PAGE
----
Category Archives: Sermons

Bishop Fellay on the four effects of the Mass

http://sspx.org/en/news-events/news/listen-bishop-fellays-sermon-4-effects-mass-ordinations-weekend

Bishop Fellay gives a thought provoking and beautiful sermon at the first Mass of Fr. Ian Palco, a newly ordaimed priest, on the importance of the Priesthood in relation to the Mass, the meaning of the Mass and why it’s important for us to have a great love for the Mass, the atonement which the priest makes to God on our behalf for the sins of mankind. There are four traditional ends of the Mass: adoration, atonement, thanksgiving and petition.  Read the summary provided by the Society and better yet, listen to the calming voice of the good Bishop expound upon these points and preach the doctrine of the Church.

~Damsel of the Faith

Bishop Fellay preached at the first Mass of Fr. Ian Palco, explaining the dignity of the priest and the mystery and value of the Mass.

The Lord expects from his priests a love that is infinite, ever-growing, and unlimited: not a mere human love. Christ wants the priest to adore God in a perfect way, to give thanks to God at all times, to make reparation for the sins man has committed, and to intercede for mankind in all their intentions. This sermon was delivered on Saturday, July 8, 2017, the day after the priestly ordinations at the new seminary in Dillwyn, VA.

The main points of His Excellency’s sermon are provided below – the video provides audio of his sermon explaining the four ends of the Mass.

The First Duty of Man is to Adore God

The act of adoration means that man recognizes the authority of God and that he freely accepts the rights God has over man. But, all men being sinners, and their acts being limited by their senses, they cannot go beyond this world on their own. Incapable of exceeding the sphere of the simply natural and to reach out to the infinite, man, by himself, cannot offer to God due adoration. Only Jesus Christ, being the Son of God, makes us understand the narrowness of human life. He offers himself in the Holy Mass and, through the priest, we can offer to God adoration that is fully acceptable to Him.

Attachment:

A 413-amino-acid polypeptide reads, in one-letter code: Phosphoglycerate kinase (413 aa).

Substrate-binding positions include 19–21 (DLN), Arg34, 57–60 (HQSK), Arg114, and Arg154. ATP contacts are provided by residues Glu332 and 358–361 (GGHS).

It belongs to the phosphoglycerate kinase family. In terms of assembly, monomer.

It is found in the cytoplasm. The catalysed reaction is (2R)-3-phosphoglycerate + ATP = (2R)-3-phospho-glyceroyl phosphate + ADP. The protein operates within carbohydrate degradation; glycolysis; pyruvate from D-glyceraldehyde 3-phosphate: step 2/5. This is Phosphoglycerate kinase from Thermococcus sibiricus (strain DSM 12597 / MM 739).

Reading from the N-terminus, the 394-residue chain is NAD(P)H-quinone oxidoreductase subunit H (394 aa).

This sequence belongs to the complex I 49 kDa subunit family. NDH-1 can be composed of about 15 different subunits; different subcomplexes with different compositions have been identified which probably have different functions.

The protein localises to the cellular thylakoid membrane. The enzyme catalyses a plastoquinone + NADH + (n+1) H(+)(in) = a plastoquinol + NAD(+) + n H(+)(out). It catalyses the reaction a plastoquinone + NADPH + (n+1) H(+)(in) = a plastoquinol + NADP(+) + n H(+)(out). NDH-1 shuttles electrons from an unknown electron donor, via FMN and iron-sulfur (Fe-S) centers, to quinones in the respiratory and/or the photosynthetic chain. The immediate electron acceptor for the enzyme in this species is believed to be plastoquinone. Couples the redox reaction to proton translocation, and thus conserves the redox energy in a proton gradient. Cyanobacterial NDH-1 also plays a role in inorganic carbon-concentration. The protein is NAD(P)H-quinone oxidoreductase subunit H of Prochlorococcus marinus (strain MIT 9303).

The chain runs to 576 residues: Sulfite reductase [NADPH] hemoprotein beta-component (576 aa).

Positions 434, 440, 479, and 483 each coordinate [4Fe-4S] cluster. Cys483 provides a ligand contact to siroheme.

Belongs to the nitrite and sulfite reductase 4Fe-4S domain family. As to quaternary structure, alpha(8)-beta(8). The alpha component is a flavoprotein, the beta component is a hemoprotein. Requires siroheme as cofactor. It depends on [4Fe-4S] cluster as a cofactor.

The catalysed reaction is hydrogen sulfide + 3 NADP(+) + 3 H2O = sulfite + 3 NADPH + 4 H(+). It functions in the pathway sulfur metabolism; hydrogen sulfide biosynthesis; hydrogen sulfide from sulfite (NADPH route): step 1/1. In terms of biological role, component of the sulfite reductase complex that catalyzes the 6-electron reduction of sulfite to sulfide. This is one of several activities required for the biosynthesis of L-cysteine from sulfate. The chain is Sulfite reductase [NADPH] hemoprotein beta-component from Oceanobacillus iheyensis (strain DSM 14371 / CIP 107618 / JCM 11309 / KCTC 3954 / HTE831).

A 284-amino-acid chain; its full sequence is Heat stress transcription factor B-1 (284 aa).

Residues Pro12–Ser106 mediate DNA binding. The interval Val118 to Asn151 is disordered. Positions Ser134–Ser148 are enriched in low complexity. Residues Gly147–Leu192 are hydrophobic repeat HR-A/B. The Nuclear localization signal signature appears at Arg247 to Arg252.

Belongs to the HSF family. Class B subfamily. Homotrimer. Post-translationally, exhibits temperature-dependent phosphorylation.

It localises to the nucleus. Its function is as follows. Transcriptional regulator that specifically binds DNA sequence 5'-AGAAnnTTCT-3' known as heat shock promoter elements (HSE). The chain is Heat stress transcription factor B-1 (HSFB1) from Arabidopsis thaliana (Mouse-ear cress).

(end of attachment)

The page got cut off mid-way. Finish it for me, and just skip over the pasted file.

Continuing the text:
Justice, Thanksgiving, and Piety

Many times in life, man rejoices at important gifts which he is never able to give back in full: what we have received from our parents, our country, and God is invaluable. We are never truly able to thank our parents and adequately express what we owe them. It is the same with God. We owe him our life! He cares about us unceasingly, He gave His Son, and offered us the possibility of becoming His sons. Never could we thank God as we should if it was not for the Holy Mass. Being elevated to God’s instrument, the priest offering Mass can say thanks to God the way God desserves to be thanked.

The sacrifice the priest offers at the altar — “my sacrifice and your sacrifice” — “the sacrifice of the priest and the sacrifice of the faithful” (Offertory), united with the sacrifice of Christ, becomes a sacrifice with an infinite dimension, impossible to be understood by man, a sacrifice that is pleasing to God.

 

Satisfaction

The satisfaction that one Holy Mass gives to God, being an act of Christ, is sufficient to make reparation for all the sins of humanity. But this satisfaction must be allocated to man. The Holy Mass is the source of all graces that can easily fill a man’s heart. But the amount of graces to be received, and the forgiveness given to man, depends on how open he is to the action of grace. The more man is prepared to receive the graces, the more man will receive.

Prayer

The Prayer of Our Lord during the Holy Mass is infinite and infallible. Again, since man prays with Our Lord, since he has a part in this prayer, the act by itself and the fruits coming from it, is tainted by the imperfection of man. If we had the faith and we knew the plan of God, there would be no unanswered prayer. The most efficient prayer we can ever present to God happens at Mass, thanks to and through the priest.

Care for the Faithful

Archbishop Marcel Lefebvre called prayer the essential apostolate of the priest. Any apostolate aims to bring his people closer to God, to help them avoid sin, and to make them progress in virtue. None of this can happen without the graces of the Mass. The graces of Christ in the Mass are universal and know no borders or limitations. Even the angels have less power than the priest! Celebrating Mass means is the essence of the priesthood.

How Does God Expect the Priest to Help the Faithful?